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planetary science

planetary science

Asteroid Rate Jumped in Solar System’s Past

An analysis of lunar craters has found that we’ve been living in a relatively violent period in cosmic history.

Q&A

The Woman Who Gets Called When a Piece of Mars Falls From the Sky

Planetary geologist Meenakshi Wadhwa uses Martian meteorites to trace the history of our solar system.

Ewine van Dishoeck at Noordwijk beach in the Netherlands.
Thinking Places

Ewine van Dishoeck, the Netherlander Who Traced Water’s Origin

The astrochemist and winner of the 2018 Kavli Prize in Astrophysics has wondered about the cosmic origin of water while enjoying Noordwijk beach near her hometown of Leiden.

Art for "Interstellar Visitor Found to Be Unlike a Comet or an Asteroid"
astronomy

Interstellar Visitor Found to Be Unlike a Comet or an Asteroid

The mystery of ’Oumuamua, the first interstellar object ever observed, continues to deepen.

Art for "Planets Found to Be Larger Than the Disks They Come From"
astrophysics

Planets Found to Be Larger Than the Disks They Come From

The new finding is challenging established theories of how planets come to be.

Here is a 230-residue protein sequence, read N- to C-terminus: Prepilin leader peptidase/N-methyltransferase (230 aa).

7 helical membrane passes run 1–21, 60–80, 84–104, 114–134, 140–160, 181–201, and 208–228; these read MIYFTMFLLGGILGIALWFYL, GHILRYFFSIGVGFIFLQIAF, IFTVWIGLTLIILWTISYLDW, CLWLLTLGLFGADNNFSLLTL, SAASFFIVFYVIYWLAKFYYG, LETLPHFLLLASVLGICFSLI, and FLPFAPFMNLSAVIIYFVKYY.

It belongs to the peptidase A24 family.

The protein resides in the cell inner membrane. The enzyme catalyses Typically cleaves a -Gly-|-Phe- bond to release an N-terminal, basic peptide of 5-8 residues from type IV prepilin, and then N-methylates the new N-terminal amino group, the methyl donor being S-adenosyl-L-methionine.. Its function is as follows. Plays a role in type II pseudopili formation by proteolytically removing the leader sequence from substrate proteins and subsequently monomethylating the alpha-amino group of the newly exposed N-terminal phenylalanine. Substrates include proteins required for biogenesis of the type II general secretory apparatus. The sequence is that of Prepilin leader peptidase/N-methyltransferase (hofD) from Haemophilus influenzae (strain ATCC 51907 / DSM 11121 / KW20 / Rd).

Rosaly Lopes above one of the lava lakes at Ambrym, an exceptionally active volcano in the Pacific island nation of Vanuatu.
Q&A

To Understand Volcanoes on Other Worlds, Stand On Our Own

Rosaly Lopes has visited dozens of active volcanoes on Earth and discovered even more elsewhere in the solar system. Her work is helping to establish whether volcanoes on distant moons could create conditions friendly to life.

geophysics

The Hunt for Earth’s Deep Hidden Oceans

Water-bearing minerals reveal that Earth’s mantle could hold more water than all its oceans. Researchers now ask: Where did it all come from?

Illustration for "Why Can’t We Find Planet Nine?"
Abstractions blog

Why Can’t We Find Planet Nine?

Astronomers suspect that there’s a large planet hiding out in the distant fringes of the solar system. At a recent workshop, they brainstormed ways to coax it into view.

Photo of a diver between two tectonic plates in Silfra. reykjavik. Iceland
geophysics

Why Earth’s Cracked Crust May Be Essential for Life

Life needs more than water alone. Recent discoveries suggest that plate tectonics has played a critical role in nourishing life on Earth. The findings carry major consequences for the search for life elsewhere in the universe.